Review rejects ‘disproportionate’ BNP ban for teachers

By Alex Stevenson

Members of the British National party (BNP) and other racist organisations can continue teaching in taxpayer-funded schools, an independent review has concluded, prompting condemnation from teachers’ unions.

Maurice Smith, a former chief inspector of schools, told that racist teaching by members of organisations like the British National party (BNP) in maintained schools was a “very small” problem.

The largest teachers’ union NASUWT’s general secretary Chris Keates dismissed his report as “woefully inadequate and littered with contradictions”. Public services union Unison’s general secretary Dave Prentis called the report a “missed opportunity to kick the BNP’s politics of hate out of our schools”.

Mr Smith was asked by schools secretary Ed Balls to investigate whether existing safeguards against racism are sufficient to protect children from racist views.

His review found there should not be a ban on teachers joining racist organisations because this would be disproportionate to the level of prevalence of the problem.

“There is no consensus about where to ‘draw the line’ if a ban were considered, it concluded, adding that “the relationship between racist behaviour and membership is not necessarily causal”.

Mr Smith believes that because there have only been a handful of cases of racist teachers it is important to keep the issue “in proportion”, adding that “a sledgehammer and a nut come to mind”.

“This is a very small problem,” he insisted.

“I think the banning of people from political parties or organisations of that nature would be a disproportionate response.”

There have only been nine cases brought before the General Teachers’ Council in the last seven years, with four being brought to the attention of the Department for Children, Schools and Families.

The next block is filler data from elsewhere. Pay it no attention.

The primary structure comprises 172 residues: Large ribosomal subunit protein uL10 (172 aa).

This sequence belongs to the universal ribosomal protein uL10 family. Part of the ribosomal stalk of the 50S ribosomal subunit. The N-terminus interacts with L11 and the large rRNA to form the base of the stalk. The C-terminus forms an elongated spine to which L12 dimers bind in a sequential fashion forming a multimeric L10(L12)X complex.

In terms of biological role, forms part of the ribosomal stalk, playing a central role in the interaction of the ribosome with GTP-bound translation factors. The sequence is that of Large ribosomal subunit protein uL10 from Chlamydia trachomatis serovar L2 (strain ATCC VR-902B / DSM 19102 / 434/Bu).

Mr Smith explained that his review had disregarded the leaked membership lists of the BNP, but that even with the 15 names listed as being teachers there were only a small number of children affected – when compared with “ten million children attending 20,000 schools every day of the week for 200 days of the year”.

He pressed: “My analysis is that the chances of a child being subject to racist teaching or teaching of intolerance are so small that the profound measure of banning half a million people from joining a party is a disproportionate act.”

Unions responded angrily to the review.

“Membership of the BNP is completely incompatible with delivering education to children,” Unison’s Mr Prentis said.

“Schools should be at the forefront of promoting racial equality, not places where BNP members can spread their message of hate to impressionable young people.”

Ms Keates of the NASUWT added: “The idea that a person who signs up to membership of the BNP can simply leave these beliefs at the school gate and behave as a ‘professional’ when they walk into school is risible.

“A principled stand was required. This is a matter of social justice, staff well-being and child protection.”

Both unions intend to raise the issue again when it is addressed next year, after Mr Smith recommended that it be reviewed at regular intervals.

The schools secretary has asked Mr Smith to begin a fresh review looking at the extent of the problem in independent schools.

It follows concerns raised by the Conservative shadow Cabinet in the Commons about the Islamic Shaksiyah Foundation Schools and their links to the extremist Islamist group Hizb ut-Tahrir.

Mr Balls wrote in a letter to Mr Smith: “I would like you to explore further whether the current arrangements strike the right balance between allowing independent schools autonomy, operating in accordance with their ethos and values, and protecting the young people attending those schools from teachers displaying racist or intolerant views or behaviours that could be harmful.”